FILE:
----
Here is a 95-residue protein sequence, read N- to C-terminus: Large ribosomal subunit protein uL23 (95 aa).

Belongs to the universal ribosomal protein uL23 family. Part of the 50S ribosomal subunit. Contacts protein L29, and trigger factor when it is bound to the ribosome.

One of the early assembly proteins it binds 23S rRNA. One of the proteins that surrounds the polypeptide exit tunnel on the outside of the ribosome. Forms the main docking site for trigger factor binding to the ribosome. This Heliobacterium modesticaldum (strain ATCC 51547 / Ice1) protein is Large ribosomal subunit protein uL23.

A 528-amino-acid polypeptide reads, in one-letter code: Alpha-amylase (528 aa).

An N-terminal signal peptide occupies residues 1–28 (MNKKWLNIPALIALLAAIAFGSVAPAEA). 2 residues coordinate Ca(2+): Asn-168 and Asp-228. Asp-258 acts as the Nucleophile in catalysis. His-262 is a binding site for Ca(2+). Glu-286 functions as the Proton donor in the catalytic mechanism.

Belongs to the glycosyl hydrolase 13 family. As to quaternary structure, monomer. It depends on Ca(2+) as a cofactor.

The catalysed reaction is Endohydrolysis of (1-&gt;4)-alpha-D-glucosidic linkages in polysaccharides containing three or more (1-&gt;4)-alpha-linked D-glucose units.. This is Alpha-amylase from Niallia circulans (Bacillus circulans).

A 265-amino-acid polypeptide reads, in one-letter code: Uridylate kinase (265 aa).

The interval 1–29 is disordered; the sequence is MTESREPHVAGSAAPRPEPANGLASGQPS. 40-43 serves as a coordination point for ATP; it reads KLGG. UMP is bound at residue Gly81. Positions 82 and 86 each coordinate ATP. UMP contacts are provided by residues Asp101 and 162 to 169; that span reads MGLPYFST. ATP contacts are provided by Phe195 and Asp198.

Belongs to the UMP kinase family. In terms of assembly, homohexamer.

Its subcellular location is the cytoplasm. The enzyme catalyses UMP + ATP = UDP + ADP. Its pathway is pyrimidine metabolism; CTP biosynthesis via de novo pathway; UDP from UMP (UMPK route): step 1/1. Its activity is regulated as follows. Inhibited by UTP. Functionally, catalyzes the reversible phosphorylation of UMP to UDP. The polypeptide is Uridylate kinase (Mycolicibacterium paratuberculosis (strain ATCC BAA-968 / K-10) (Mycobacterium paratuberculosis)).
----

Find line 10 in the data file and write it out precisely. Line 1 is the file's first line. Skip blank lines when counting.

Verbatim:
Belongs to the UMP kinase family. In terms of assembly, homohexamer.